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OEM vs Custom Challenge

post #1 of 7
Thread Starter 
All prices in Canadian dollars.

Does anybody think they can throw together a custom build that matches the following OEM build (in terms of feature-set & capabilities) for CA$645.15...? (Before taxes)


Intel Core i7-860 (2.8GHz, 8MB L3)
mATX Motherboard, 4xDIMM, 4xSATA ICH10R, 1xPCIe-x16
Integrated 5.1 Channel Audio
Integrated Gigabit Ethernet
2GB DDR3-SDRAM (2 DIMMS)
160GB SATA 7200RPM
512MB GeForce G310 (DVI + VGA + HDMI)
16X DVD+/-RW
Generic Keyboard + Optical Mouse
Microsoft Windows 7 Home Premium 64-bit Included (With recovery disc)
Generic Case (2x5.25, 2x3.5 Internal, 1x3.5 External)
350W Power Supply


-----------

Common Canadian sites:

www.canadacomputers.com
www.ncix.com
www.newegg.ca
www.onhop.ca
www.infonec.ca
www.bewawa.com
www.tigerdirect.com

-----------

Basically just wondering if anybody thinks that this is a really cheap Core i7 system... granted there's no capability for overclocking, but it would be more than sufficient as a general-use system for "the rest of the population"
Edited by ComGuards - 9/2/10 at 11:30am
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PERC6-RAID50 Intel 730 480GB Intel 320 300GB Synology DS414 iSCSI SAN 
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post #2 of 7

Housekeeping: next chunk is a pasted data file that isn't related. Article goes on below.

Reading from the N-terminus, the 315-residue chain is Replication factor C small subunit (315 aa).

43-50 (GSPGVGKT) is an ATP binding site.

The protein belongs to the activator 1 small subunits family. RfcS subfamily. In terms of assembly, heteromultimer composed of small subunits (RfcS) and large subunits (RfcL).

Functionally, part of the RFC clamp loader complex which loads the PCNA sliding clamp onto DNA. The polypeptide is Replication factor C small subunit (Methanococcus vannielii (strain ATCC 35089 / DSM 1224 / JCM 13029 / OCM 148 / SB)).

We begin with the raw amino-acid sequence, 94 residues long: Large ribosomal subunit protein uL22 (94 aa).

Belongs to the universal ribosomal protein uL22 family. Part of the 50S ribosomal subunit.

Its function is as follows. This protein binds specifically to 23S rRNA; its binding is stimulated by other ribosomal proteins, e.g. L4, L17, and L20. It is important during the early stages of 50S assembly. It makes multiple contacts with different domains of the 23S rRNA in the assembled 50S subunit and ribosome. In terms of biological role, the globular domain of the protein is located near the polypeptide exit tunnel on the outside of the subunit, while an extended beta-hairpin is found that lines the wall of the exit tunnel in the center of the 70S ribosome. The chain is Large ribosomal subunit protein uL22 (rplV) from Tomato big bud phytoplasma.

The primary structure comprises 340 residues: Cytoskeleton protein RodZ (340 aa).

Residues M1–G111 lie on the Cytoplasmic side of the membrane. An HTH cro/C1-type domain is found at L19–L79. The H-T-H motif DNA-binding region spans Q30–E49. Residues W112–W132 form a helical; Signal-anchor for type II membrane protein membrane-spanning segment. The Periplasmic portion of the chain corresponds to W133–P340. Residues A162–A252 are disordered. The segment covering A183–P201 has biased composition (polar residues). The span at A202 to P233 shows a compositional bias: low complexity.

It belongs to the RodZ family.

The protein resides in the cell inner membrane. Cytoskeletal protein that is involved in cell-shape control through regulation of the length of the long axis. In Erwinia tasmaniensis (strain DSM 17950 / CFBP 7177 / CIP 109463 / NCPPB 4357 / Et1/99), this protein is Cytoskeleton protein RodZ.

What's the usage pattern?
Once again...
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i7 920 [4.28GHz, HT] Asus P6T + Broadcom NetXtreme II VisionTek HD5850 [900/1200] + Galaxy GT240 2x4GB G.Skill Ripjaw X [1632 MHz] 
Hard DriveOSMonitorKeyboard
Intel X25-M 160GB + 3xRAID0 500GB 7200.12 Window 7 Pro 64 Acer H243H + Samsung 226BW XARMOR-U9BL  
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Antec Truepower New 750W Li Lian PC-V2100 [10x120mm fans] Logitech G9 X-Trac Pro 
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i7 920 [4.28GHz, HT] Asus P6T + Broadcom NetXtreme II VisionTek HD5850 [900/1200] + Galaxy GT240 2x4GB G.Skill Ripjaw X [1632 MHz] 
Hard DriveOSMonitorKeyboard
Intel X25-M 160GB + 3xRAID0 500GB 7200.12 Window 7 Pro 64 Acer H243H + Samsung 226BW XARMOR-U9BL  
PowerCaseMouseMouse Pad
Antec Truepower New 750W Li Lian PC-V2100 [10x120mm fans] Logitech G9 X-Trac Pro 
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post #3 of 7
The fact you're ordering from Canadian sites and Windows 7 is included in the OEM, it's quite tough to beat.

Some patience and Microcenter deals and you could get a pretty comparable one though.
    
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AMD Athlon x2 4800+ Asus M2N-E 4850 512mb (680/1050) 2gbx1gb Mushkin, 2x1gb Patriot 
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post #4 of 7
Thread Starter 
Quote:
Originally Posted by DuckieHo View Post
What's the usage pattern?
General desktop usage. The occasional DVD rip & burn. Bit of personal-movie editing, etc. Nothing major. The Core i7 is really an overkill as a processor option, but for that price? lol.

I take that back - a bit of Photoshop CS5 editing, and Nero Vision DVD editing... both of which are apparently multi-thread aware & capable...
Edited by ComGuards - 9/2/10 at 11:29am
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PERC6-RAID50 Intel 730 480GB Intel 320 300GB Synology DS414 iSCSI SAN